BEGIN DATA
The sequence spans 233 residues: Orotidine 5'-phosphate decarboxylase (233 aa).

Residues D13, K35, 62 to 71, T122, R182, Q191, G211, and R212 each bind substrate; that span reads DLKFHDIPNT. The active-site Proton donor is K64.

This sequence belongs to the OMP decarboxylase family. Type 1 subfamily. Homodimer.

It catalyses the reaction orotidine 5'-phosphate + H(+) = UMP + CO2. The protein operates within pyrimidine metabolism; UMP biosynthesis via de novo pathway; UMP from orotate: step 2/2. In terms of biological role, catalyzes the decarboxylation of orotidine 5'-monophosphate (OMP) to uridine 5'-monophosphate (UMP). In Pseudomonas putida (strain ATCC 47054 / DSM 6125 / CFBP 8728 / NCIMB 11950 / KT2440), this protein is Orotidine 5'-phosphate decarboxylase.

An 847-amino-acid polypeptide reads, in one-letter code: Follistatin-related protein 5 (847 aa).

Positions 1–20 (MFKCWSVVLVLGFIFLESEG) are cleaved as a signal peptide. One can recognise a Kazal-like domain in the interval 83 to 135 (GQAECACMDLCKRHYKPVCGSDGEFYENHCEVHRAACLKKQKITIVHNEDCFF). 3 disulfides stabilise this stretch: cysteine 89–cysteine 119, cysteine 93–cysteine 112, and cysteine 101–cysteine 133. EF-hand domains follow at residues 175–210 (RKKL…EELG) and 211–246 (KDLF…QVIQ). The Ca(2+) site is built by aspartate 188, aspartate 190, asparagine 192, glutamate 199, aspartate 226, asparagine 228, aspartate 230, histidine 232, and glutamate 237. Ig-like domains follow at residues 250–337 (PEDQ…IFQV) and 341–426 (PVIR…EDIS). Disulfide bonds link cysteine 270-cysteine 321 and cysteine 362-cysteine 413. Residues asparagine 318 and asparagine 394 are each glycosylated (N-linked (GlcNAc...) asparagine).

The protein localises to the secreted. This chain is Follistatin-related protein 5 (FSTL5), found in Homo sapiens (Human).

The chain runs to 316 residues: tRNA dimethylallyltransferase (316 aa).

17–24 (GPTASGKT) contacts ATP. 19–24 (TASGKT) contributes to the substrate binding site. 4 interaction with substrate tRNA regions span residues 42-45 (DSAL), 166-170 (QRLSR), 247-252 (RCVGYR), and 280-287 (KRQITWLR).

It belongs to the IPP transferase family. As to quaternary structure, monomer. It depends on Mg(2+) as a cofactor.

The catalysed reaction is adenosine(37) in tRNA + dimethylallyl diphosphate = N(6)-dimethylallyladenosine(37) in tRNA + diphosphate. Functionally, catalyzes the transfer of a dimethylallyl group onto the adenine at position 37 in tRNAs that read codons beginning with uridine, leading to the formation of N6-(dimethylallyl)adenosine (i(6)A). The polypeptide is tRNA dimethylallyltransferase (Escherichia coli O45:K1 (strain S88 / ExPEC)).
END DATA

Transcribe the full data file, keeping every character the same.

The sequence spans 233 residues: Orotidine 5'-phosphate decarboxylase (233 aa).

Residues D13, K35, 62 to 71, T122, R182, Q191, G211, and R212 each bind substrate; that span reads DLKFHDIPNT. The active-site Proton donor is K64.

This sequence belongs to the OMP decarboxylase family. Type 1 subfamily. Homodimer.

It catalyses the reaction orotidine 5'-phosphate + H(+) = UMP + CO2. The protein operates within pyrimidine metabolism; UMP biosynthesis via de novo pathway; UMP from orotate: step 2/2. In terms of biological role, catalyzes the decarboxylation of orotidine 5'-monophosphate (OMP) to uridine 5'-monophosphate (UMP). In Pseudomonas putida (strain ATCC 47054 / DSM 6125 / CFBP 8728 / NCIMB 11950 / KT2440), this protein is Orotidine 5'-phosphate decarboxylase.

An 847-amino-acid polypeptide reads, in one-letter code: Follistatin-related protein 5 (847 aa).

Positions 1–20 (MFKCWSVVLVLGFIFLESEG) are cleaved as a signal peptide. One can recognise a Kazal-like domain in the interval 83 to 135 (GQAECACMDLCKRHYKPVCGSDGEFYENHCEVHRAACLKKQKITIVHNEDCFF). 3 disulfides stabilise this stretch: cysteine 89–cysteine 119, cysteine 93–cysteine 112, and cysteine 101–cysteine 133. EF-hand domains follow at residues 175–210 (RKKL…EELG) and 211–246 (KDLF…QVIQ). The Ca(2+) site is built by aspartate 188, aspartate 190, asparagine 192, glutamate 199, aspartate 226, asparagine 228, aspartate 230, histidine 232, and glutamate 237. Ig-like domains follow at residues 250–337 (PEDQ…IFQV) and 341–426 (PVIR…EDIS). Disulfide bonds link cysteine 270-cysteine 321 and cysteine 362-cysteine 413. Residues asparagine 318 and asparagine 394 are each glycosylated (N-linked (GlcNAc...) asparagine).

The protein localises to the secreted. This chain is Follistatin-related protein 5 (FSTL5), found in Homo sapiens (Human).

The chain runs to 316 residues: tRNA dimethylallyltransferase (316 aa).

17–24 (GPTASGKT) contacts ATP. 19–24 (TASGKT) contributes to the substrate binding site. 4 interaction with substrate tRNA regions span residues 42-45 (DSAL), 166-170 (QRLSR), 247-252 (RCVGYR), and 280-287 (KRQITWLR).

It belongs to the IPP transferase family. As to quaternary structure, monomer. It depends on Mg(2+) as a cofactor.

The catalysed reaction is adenosine(37) in tRNA + dimethylallyl diphosphate = N(6)-dimethylallyladenosine(37) in tRNA + diphosphate. Functionally, catalyzes the transfer of a dimethylallyl group onto the adenine at position 37 in tRNAs that read codons beginning with uridine, leading to the formation of N6-(dimethylallyl)adenosine (i(6)A). The polypeptide is tRNA dimethylallyltransferase (Escherichia coli O45:K1 (strain S88 / ExPEC)).